The ideal home of the future would be built on a raised foundation, such as in this example; 

 All the homes downspouts would lead into a cistern, that was built into the foundation of the home. The entire footprint of the home would be a cistern and the grey water from the home would be filtered before feeding into the storage. Post cistern filtration would be used to render the water potable for use in showers or for cooking and a city water feed would top off the cistern between rains. Solar panels would array the roof producing most of the homes electricity needs and the majority of the landscaping would be edible food gardens or xeriscaped or artificial grass.
In an ideal situation there would be an informal organization in each neighborhood where people discussed what edibles would be grown and how to share the food because as we all know when there is a garden, even a small one, it usually provides more food that can be eaten by one family, so having a co-op of sorts would build up the communities by getting people talking and working together. Such a neighborhood would pay little to nothing for produce, it would help to decentralize food production and the citizens would have fun!

Part of the impact in the story about the water cuts is that it will have a big impact on new home construction in Southern California because if there is no water, there can be no new building. With no construction, the economy can never fully recover. It is socially responsible to not let the water from your roof go to waste. Rain water harvesting is not just a fad or trend; it is a requirement for growth.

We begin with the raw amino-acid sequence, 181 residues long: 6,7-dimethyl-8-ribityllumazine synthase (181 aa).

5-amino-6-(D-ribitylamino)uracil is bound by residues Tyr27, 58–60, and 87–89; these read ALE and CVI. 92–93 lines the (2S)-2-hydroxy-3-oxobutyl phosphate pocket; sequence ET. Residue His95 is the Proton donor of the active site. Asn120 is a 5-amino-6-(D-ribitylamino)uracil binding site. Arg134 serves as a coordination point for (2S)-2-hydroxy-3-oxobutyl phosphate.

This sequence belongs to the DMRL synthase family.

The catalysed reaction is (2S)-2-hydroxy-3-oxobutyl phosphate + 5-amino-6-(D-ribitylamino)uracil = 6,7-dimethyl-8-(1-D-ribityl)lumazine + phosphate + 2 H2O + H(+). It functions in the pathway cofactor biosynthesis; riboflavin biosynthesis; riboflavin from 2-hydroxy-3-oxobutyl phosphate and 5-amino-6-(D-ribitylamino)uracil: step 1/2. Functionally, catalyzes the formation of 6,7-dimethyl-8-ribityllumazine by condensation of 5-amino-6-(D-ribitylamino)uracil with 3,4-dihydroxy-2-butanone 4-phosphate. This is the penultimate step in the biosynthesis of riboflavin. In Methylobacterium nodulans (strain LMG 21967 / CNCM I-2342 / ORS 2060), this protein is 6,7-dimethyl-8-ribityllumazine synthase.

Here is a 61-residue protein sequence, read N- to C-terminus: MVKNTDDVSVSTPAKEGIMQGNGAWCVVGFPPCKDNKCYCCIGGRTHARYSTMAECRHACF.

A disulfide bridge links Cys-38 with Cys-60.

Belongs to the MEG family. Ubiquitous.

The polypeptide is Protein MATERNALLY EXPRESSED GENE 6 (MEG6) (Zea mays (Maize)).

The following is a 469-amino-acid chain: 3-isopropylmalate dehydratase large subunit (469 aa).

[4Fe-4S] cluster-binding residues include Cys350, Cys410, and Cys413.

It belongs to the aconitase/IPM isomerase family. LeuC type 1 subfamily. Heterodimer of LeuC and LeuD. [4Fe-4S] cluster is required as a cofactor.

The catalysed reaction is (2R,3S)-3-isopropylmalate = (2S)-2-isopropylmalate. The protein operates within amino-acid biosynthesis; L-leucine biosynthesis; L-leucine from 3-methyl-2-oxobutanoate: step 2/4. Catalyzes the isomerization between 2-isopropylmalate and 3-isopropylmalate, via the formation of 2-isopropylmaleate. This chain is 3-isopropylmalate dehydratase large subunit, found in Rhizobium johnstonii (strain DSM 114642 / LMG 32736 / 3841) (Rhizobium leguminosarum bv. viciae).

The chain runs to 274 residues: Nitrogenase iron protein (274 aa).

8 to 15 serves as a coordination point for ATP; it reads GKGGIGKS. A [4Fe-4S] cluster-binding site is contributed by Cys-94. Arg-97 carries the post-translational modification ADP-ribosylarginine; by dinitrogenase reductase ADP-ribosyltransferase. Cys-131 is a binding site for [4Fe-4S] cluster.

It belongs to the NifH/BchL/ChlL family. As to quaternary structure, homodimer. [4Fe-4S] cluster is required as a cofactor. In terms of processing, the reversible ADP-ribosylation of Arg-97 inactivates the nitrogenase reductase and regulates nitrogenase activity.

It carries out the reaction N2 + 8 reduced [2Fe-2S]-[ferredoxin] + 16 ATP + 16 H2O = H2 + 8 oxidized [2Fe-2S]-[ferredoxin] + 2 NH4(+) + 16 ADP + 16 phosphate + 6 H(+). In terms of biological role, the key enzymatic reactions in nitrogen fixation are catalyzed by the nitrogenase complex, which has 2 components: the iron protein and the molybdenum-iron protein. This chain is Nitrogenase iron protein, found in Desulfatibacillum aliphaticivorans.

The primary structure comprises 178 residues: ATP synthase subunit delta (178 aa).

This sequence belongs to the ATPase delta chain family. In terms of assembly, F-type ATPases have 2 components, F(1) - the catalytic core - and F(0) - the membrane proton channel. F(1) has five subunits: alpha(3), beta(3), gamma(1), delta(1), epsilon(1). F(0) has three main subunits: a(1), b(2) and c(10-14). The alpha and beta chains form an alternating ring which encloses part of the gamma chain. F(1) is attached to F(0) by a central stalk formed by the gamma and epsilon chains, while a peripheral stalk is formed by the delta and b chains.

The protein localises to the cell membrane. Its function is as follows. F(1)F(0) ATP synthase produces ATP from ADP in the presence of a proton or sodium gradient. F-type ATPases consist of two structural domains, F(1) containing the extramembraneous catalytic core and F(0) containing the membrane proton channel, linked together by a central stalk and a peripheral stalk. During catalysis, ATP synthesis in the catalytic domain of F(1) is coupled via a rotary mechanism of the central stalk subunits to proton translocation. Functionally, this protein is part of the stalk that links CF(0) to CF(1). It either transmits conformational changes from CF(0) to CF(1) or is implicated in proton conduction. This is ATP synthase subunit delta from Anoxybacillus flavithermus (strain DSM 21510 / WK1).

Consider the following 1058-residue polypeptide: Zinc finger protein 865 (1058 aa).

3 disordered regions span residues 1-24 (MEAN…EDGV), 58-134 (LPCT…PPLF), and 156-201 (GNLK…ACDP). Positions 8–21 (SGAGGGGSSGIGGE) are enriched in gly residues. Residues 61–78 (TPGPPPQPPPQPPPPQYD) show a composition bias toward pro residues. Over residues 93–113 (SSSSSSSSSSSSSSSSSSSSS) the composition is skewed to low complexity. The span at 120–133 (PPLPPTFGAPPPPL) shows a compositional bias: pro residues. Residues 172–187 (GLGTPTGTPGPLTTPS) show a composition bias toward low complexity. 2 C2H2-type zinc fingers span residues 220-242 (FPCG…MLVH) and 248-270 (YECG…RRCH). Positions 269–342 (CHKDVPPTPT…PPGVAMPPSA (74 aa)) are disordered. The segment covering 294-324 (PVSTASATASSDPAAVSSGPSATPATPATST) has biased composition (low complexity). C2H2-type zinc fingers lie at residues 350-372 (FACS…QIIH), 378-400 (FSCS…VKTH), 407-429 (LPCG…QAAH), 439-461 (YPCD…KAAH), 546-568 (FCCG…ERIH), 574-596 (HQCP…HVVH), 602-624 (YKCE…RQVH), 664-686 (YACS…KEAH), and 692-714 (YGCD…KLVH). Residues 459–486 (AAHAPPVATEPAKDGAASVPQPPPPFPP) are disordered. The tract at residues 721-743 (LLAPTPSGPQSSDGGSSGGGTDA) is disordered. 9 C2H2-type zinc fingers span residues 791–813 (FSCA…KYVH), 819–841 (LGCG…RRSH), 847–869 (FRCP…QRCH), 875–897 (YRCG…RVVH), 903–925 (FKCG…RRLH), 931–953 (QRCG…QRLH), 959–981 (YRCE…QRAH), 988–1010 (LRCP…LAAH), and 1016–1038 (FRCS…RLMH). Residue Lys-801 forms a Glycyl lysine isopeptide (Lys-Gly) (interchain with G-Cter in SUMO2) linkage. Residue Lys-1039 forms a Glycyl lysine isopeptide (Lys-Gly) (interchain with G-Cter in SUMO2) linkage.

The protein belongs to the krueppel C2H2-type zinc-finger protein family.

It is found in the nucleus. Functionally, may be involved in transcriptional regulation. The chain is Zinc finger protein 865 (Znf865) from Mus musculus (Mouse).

Wide spread use of rain water harvesting systems in San Diego and other parts of California will free up potentially billions of gallons of water per year, allowing for economic recovery and growth.

Call us today to schedule a FREE consultation. 



Saturday, December 1, 2012

Rain Water System Package Deal



This 1,320 gallon tank kit with rainhead debris filter, first flush device, level gage,  pump and fittings is only $2,200.00 with shipping, anywhere in California. A solar version of the pump is available for an extra $40.00.

You will save time and money buy purchasing this complete set up. The tank size can be scaled up or down from 205 through 2,850 gallons. Over the course of hundreds of installations of rainwater harvesting systems we have gotten our custom first flush devices down and replicable. The accessories of these kits can be shipped inside of the tanks and would freight from the Bushman factory in Temecula California.

1,100 gallon  tank package, $2,000.00


Our First Flush Devices can be placed at each downspout or next to the tanks when they are placed away from the house. They are designed to help prevent sediment from reaching the tanks. They feature a cleanout and a fully adjustable drain that is ready to have a garden hose attached to drain the first flush water away from the foundation or to be used to water plants.


The accessories kit has everything you need to use the tank right away and to be ready to daisychain additional tanks. The number one complaint I hear of folks purchasing tanks from other companies is that they then have to spend hours and days chasing down the misc. fittings.



I can match any wholesalers price on tanks that are f.o.b ( picked up by the customer ) in Temecula.